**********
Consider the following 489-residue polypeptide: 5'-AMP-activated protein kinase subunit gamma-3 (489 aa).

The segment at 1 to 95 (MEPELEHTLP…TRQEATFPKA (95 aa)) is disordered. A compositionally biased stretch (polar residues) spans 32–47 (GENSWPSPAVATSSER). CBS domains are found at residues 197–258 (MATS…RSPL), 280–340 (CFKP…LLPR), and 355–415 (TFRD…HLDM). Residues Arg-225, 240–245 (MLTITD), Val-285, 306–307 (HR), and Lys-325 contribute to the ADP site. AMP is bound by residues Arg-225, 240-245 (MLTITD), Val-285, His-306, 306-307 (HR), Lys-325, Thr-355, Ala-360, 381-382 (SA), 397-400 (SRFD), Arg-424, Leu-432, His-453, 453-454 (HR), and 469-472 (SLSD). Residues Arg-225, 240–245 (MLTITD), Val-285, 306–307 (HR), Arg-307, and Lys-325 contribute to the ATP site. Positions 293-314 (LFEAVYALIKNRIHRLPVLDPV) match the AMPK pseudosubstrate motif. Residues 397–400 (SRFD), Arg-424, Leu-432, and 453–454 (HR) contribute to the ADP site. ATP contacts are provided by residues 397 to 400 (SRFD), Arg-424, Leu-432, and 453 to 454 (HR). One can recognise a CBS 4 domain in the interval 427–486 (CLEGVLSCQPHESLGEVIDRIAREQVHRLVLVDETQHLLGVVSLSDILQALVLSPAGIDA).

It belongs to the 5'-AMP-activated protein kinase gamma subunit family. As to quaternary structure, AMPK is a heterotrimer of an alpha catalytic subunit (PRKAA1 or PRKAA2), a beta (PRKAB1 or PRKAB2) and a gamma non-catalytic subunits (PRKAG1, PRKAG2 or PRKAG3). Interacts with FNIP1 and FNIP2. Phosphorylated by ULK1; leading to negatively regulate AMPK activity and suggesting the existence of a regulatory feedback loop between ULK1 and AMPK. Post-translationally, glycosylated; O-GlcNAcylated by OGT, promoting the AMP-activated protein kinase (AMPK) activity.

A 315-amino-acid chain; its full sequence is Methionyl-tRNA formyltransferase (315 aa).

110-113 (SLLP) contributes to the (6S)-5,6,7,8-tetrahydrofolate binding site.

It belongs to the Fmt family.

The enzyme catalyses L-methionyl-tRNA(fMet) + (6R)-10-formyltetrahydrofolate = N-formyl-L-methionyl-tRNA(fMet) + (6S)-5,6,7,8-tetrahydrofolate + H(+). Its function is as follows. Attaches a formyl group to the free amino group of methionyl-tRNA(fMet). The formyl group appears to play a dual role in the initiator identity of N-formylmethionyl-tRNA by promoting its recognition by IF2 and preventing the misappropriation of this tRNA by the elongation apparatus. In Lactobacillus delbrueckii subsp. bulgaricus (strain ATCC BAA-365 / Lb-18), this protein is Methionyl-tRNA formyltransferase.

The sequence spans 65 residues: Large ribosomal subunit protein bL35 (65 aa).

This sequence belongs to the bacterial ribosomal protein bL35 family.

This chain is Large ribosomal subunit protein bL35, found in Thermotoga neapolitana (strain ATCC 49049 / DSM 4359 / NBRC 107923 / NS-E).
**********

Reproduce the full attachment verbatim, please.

Consider the following 489-residue polypeptide: 5'-AMP-activated protein kinase subunit gamma-3 (489 aa).

The segment at 1 to 95 (MEPELEHTLP…TRQEATFPKA (95 aa)) is disordered. A compositionally biased stretch (polar residues) spans 32–47 (GENSWPSPAVATSSER). CBS domains are found at residues 197–258 (MATS…RSPL), 280–340 (CFKP…LLPR), and 355–415 (TFRD…HLDM). Residues Arg-225, 240–245 (MLTITD), Val-285, 306–307 (HR), and Lys-325 contribute to the ADP site. AMP is bound by residues Arg-225, 240-245 (MLTITD), Val-285, His-306, 306-307 (HR), Lys-325, Thr-355, Ala-360, 381-382 (SA), 397-400 (SRFD), Arg-424, Leu-432, His-453, 453-454 (HR), and 469-472 (SLSD). Residues Arg-225, 240–245 (MLTITD), Val-285, 306–307 (HR), Arg-307, and Lys-325 contribute to the ATP site. Positions 293-314 (LFEAVYALIKNRIHRLPVLDPV) match the AMPK pseudosubstrate motif. Residues 397–400 (SRFD), Arg-424, Leu-432, and 453–454 (HR) contribute to the ADP site. ATP contacts are provided by residues 397 to 400 (SRFD), Arg-424, Leu-432, and 453 to 454 (HR). One can recognise a CBS 4 domain in the interval 427–486 (CLEGVLSCQPHESLGEVIDRIAREQVHRLVLVDETQHLLGVVSLSDILQALVLSPAGIDA).

It belongs to the 5'-AMP-activated protein kinase gamma subunit family. As to quaternary structure, AMPK is a heterotrimer of an alpha catalytic subunit (PRKAA1 or PRKAA2), a beta (PRKAB1 or PRKAB2) and a gamma non-catalytic subunits (PRKAG1, PRKAG2 or PRKAG3). Interacts with FNIP1 and FNIP2. Phosphorylated by ULK1; leading to negatively regulate AMPK activity and suggesting the existence of a regulatory feedback loop between ULK1 and AMPK. Post-translationally, glycosylated; O-GlcNAcylated by OGT, promoting the AMP-activated protein kinase (AMPK) activity.

A 315-amino-acid chain; its full sequence is Methionyl-tRNA formyltransferase (315 aa).

110-113 (SLLP) contributes to the (6S)-5,6,7,8-tetrahydrofolate binding site.

It belongs to the Fmt family.

The enzyme catalyses L-methionyl-tRNA(fMet) + (6R)-10-formyltetrahydrofolate = N-formyl-L-methionyl-tRNA(fMet) + (6S)-5,6,7,8-tetrahydrofolate + H(+). Its function is as follows. Attaches a formyl group to the free amino group of methionyl-tRNA(fMet). The formyl group appears to play a dual role in the initiator identity of N-formylmethionyl-tRNA by promoting its recognition by IF2 and preventing the misappropriation of this tRNA by the elongation apparatus. In Lactobacillus delbrueckii subsp. bulgaricus (strain ATCC BAA-365 / Lb-18), this protein is Methionyl-tRNA formyltransferase.

The sequence spans 65 residues: Large ribosomal subunit protein bL35 (65 aa).

This sequence belongs to the bacterial ribosomal protein bL35 family.

This chain is Large ribosomal subunit protein bL35, found in Thermotoga neapolitana (strain ATCC 49049 / DSM 4359 / NBRC 107923 / NS-E).